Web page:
Researchers from the Rochester Institute of Technology have used computer models to estimate the volume of plastic and microplastics entering the Great Lakes each year.

Lead author on the research, Matthew Hoffman, assistant professor at the School of Mathematical Sciences, found that approximately 9887 metric tonnes of plastic pollution per year enters the Great Lakes. The researchers used census data and models from the study ocean debris to create a mathematical model for the amount of plastic entering the lakes.

“This study is the first picture of the true scale of plastic pollution in the Great Lakes,” said Hoffman in an interview with the Institute’s news outlet.

Lake Michigan is the most heavily affected, receiving about half of the total volume each year. Lake Erie receives the second most plastic by weight, approximately 2,500 metric tonnes, Ontario, Huron, and Superior follow at 1,400, 600, and 32 metric tonnes, respectively.

The researchers were able to model the surface distribution of plastic throughout the individual lakes. Hoffman and his co-author, Eric Hittinger, assistant professor of public policy, found that microplastic mass on the surfaces of Lake Superior were 0.0211 metric tonnes, 1.44 metric tonnes in Huron, and 4.41 metric tonnes in Erie.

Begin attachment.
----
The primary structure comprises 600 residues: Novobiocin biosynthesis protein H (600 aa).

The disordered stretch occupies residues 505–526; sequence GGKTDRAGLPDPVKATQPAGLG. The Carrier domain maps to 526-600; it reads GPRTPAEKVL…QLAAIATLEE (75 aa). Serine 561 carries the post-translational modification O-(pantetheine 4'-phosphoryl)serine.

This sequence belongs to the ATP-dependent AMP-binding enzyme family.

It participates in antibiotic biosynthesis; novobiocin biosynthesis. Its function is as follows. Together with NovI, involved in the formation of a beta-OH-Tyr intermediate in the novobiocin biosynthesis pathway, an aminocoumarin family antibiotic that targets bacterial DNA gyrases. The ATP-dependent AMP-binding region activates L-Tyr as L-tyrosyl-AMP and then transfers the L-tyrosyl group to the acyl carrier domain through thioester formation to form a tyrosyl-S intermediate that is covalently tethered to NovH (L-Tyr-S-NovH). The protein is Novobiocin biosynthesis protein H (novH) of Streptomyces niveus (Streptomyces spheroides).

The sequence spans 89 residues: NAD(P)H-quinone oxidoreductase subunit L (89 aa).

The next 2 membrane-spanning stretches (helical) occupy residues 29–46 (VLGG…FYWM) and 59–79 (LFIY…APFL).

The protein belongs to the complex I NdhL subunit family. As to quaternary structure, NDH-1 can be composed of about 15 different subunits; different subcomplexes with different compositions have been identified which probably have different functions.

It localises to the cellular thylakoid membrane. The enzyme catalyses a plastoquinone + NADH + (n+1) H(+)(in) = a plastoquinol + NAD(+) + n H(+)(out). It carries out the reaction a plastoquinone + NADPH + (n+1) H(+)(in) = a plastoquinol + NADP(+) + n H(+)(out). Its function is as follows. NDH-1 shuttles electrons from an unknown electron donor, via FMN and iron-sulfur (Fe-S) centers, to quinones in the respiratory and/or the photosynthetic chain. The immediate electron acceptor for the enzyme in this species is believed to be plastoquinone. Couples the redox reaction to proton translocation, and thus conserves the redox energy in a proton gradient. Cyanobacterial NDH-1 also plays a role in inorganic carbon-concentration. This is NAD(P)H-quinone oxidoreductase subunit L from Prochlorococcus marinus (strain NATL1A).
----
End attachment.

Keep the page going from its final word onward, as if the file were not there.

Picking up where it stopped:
This was the first study to map localized concentrations of plastics. Using the census data and mathematical models, Hoffman and Hittinger’s work broadens the scope of understanding with respect to the total volume of plastic entering the Great Lakes. This includes tracking where and how the pollution circulates, “articles released from Toronto appear to accumulate on the southern coast of Lake Ontario, including around Rochester and Sodus Bay,” said Hoffman.

The authors suggest that the results can be applied in a number of ways, including cleanup efforts, pollution prevention, and understanding the inter-state or international flows of plastic pollution.

The original pre-print study may be accessed here.


Plastic in Lake Erie, courtesy Marine Pollution Bulletin and Rochester Institute of Technology


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